Cardinals Meet Red Sox in World Series. It was headline news in 1946, too. Which wasn't the only similarity between now and then. Because it was the best of times, the worst of times, like a lot of other years in always bubbling and simmering and broiling history, especially the American kind. We didn't come to this New World to stand still.
By the post-war year 1946, triumph was already giving way to tragedy. Our Fighting Russian Allies were morphing into the International Communist Conspiracy as an Iron Curtain descended over Europe, a phrase Winston Churchill would use in a speech at a small liberal-arts college at Fulton, Mo., that momentous year.
Whether prime minister or not at the time, the Rt. Hon. Winston Spencer Churchill could not help making and writing and prefiguring history. Half of America was shocked by his warning, the other half remembered the brief period when Herr Hitler's partner in aggression had been Comrade Stalin and girded for the long struggle ahead, which would be called the Cold War.
As usual after a world war, normalcy had begun to stir. A revived and recast "Show Boat," the 1927 hit, would open at the Ziegfeld on the glittering night of January 5th, 1946, for the first of 417 performances. Fish gotta swim, birds gotta fly. And, yes, Americans gotta adjust till we die, and, who knows, maybe afterward.
The U.S. Army, still up to its new tricks after those blinding flashes at Hiroshima and Nagasaki had ushered in an uneasy peace, made its first radar contact with the moon in 1946. The astronomy texts were right after all. Our moon proved solid enough to bounce radar back to Earth. It wasn't just a painting up there after all. How about that?
Buck Rogers was leaving the funny papers for Page 1 in '46, and Jules Verne was becoming the stuff of current events. ("From the Earth to the Moon," 1865.)
Those dreaded V-2 rockets Wernher von Braun had designed during the war would lead the way to space travel. The race to the moon between Russia and America was on, little as either may have realized it. And the inventor of the V-2 was on his way to this country, where he would demonstrate that our German scientists were better than their German scientists. Stars were about to fall on Alabama.
The sky wasn't the limit any more -- not for the American economy, either. Wartime price controls were still holding on, but the natives had grown restive and nostalgic for open competition, the free market, and meat you didn't need ration stamps to buy. In the fall, the Democratic majority in the House became a Republican one, and the old economy, like one of van Braun's rockets, began to shudder into life.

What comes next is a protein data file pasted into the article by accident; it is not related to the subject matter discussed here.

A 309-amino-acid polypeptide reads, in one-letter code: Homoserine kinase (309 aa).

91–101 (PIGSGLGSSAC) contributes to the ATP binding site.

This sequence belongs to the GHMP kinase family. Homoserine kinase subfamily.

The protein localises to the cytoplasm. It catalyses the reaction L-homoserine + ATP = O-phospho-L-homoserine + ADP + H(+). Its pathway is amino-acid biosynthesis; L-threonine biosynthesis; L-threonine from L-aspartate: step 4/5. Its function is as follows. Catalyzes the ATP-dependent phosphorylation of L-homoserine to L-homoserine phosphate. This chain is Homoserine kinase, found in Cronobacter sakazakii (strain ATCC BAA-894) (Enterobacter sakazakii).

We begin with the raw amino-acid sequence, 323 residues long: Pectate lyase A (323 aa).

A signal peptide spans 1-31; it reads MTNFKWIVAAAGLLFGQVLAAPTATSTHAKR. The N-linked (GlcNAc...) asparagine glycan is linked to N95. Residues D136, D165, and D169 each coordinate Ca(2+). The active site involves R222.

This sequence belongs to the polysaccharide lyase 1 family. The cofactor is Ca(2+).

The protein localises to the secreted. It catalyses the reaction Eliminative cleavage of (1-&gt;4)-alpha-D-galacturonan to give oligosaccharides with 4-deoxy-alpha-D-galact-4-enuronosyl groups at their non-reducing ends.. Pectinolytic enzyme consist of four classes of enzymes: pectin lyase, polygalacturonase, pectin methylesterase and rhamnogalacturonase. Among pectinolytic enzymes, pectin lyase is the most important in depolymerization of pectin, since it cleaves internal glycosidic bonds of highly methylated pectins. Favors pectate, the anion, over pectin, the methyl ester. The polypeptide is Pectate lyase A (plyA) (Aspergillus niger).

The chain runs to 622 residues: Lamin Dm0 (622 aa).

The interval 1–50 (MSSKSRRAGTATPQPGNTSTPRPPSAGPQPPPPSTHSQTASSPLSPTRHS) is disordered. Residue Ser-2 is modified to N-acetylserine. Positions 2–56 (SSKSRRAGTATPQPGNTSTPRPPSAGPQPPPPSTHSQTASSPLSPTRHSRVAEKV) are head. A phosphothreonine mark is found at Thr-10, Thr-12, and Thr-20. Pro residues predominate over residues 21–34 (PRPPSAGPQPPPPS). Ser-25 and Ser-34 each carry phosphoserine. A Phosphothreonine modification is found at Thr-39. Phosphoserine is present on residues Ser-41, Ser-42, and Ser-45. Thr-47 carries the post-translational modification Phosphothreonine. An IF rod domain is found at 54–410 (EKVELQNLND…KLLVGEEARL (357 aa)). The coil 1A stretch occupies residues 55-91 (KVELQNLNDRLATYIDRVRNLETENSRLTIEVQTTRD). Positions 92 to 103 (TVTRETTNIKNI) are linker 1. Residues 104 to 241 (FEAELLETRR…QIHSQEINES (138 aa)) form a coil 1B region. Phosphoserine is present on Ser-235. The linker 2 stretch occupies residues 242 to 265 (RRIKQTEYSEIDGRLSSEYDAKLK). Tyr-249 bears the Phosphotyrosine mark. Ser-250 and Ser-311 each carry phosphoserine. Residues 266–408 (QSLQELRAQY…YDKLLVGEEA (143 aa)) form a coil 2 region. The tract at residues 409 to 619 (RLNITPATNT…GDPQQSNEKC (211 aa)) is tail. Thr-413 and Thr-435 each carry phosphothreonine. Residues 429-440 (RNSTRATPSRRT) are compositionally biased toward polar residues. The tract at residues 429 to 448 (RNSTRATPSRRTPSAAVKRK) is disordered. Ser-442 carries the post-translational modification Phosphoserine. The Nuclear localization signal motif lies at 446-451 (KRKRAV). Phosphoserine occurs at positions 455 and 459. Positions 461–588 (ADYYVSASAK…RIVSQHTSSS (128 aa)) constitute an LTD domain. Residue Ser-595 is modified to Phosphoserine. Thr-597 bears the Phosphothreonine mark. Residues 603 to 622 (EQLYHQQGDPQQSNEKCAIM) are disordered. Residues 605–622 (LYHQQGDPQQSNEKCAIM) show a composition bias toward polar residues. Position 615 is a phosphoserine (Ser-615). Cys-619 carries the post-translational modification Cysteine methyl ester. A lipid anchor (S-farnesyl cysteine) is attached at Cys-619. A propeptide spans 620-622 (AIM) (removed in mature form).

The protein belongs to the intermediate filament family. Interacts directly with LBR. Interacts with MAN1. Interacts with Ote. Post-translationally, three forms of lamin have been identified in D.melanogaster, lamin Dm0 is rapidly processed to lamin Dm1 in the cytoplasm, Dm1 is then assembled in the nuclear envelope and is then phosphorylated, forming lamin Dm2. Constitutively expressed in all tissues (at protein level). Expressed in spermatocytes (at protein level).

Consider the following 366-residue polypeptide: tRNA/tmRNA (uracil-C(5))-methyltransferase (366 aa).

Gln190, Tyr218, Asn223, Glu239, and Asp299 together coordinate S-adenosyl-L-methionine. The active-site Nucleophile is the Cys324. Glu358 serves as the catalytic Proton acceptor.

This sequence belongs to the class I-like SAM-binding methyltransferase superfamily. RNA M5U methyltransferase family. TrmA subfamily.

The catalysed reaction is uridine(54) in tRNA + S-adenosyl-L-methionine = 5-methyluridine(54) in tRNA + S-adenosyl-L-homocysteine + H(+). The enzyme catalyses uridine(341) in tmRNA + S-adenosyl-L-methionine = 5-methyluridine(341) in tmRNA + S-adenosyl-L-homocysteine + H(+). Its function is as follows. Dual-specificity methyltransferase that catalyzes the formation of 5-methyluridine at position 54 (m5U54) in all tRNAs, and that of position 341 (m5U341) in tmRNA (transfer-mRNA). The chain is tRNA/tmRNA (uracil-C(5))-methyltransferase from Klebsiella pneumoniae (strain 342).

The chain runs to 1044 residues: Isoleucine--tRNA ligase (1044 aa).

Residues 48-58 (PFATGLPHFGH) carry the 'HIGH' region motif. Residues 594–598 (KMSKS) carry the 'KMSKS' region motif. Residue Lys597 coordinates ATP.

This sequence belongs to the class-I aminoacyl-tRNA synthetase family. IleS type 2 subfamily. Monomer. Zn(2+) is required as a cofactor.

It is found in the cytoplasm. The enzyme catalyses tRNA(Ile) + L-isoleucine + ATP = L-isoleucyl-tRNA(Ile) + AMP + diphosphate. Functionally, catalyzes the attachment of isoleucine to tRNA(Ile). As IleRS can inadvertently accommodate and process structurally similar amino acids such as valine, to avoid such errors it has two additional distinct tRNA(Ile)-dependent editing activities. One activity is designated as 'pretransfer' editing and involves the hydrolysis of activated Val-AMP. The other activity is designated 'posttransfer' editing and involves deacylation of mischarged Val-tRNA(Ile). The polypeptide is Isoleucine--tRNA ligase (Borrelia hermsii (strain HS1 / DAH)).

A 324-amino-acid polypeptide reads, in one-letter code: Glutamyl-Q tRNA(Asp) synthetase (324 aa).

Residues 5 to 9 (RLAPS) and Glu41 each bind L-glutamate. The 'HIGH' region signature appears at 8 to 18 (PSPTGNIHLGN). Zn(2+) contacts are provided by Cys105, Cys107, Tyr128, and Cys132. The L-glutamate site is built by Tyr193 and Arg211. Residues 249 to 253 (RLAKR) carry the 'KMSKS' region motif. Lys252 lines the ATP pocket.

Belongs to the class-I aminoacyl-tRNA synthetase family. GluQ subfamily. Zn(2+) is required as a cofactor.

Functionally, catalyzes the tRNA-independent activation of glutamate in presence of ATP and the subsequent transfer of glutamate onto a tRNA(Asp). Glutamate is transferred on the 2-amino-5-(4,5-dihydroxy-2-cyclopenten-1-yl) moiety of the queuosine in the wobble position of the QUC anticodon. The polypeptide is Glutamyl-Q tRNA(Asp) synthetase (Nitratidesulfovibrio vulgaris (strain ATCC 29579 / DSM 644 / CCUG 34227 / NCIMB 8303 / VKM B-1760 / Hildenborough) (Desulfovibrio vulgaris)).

American labor unions, having traded their right to strike for the closed shop during the war years, were unleashed. Strike after strike paralyzed the country. Things were definitely back to normal, aka Creative Destruction. All was a jumble. Welcome to the United States of Change.
In the midst of all this, the Red Sox would meet the Cards in the 1946 World Series. That was also the year Tinker to Evers to Chance made baseball's Hall of Fame and the game was dominated by two sluggers: DiMaggio and Williams, art and science.
Ted Williams was offered half a million -- in dollars, not pesos -- to switch to the Mexican League, but The Kid chose to stay at Fenway. It would take another year for a black ballplayer to break the color line in the majors with Branch Rickey's old Brooklyn Dodgers -- the same year the sound barrier would be broken. It would be another five years before Ted Williams was flying jet fighters in Korea.
In the showdown that made headlines in 1946, the Cards introduced their own secret weapon -- the Williams Shift -- in which the whole infield shifted to the right, much like the country's electorate. Third baseman Whitey Kurowski would play just to the right of shortstop Marty Marion. All four infielders would be bunched between first and a few feet beyond second. The Cards' outfielders mirrored the shift against the left-handed slugger who always hit to the right. Left field looked like an empty pasture, reminding spectators of baseball's pastoral origins.
It wouldn't have worked against a less stubborn hitter and American. Ty Cobb offered to teach The Kid to place-hit to the great vacancy on his left, but Williams wouldn't hear of it. He would do this his same old way. ("Gosh, I hated to go to left field because I felt it would be a mark of weakness.") As always, pride goeth before. The great Ted Williams hit only .200 in the Series, the Sox lost deciding Game 7, and the Pride of Boston cried himself to sleep in his Pullman compartment as he headed home humiliated. ("I just broke down and started crying, and I looked up and there was a whole crowd of people watching me through the window.") And life and baseball -- but I repeat myself -- went on.
So did 1946. That was the year, my friend, that was the year, we thought it would never end. But like all good things, and bad, it did.
"It was the best of times, it was the worst of times, it was the age of wisdom, it was the age of foolishness, it was the epoch of belief, it was the epoch of incredulity, it was the season of Light, it was the season of Darkness, it was the spring of hope, it was the winter of despair, we had everything before us, we had nothing before us, we were all going direct to Heaven, we were all going direct the other way -- in short, the period was so far like the present period, that some of its noisiest authorities insisted on its being received, for good or for evil, in the superlative degree of comparison only."
That was Charles Dickens in "A Tale of Two Cities,"1859. How could he have known he was writing about Boston and St. Louis in 1946? And in 2013.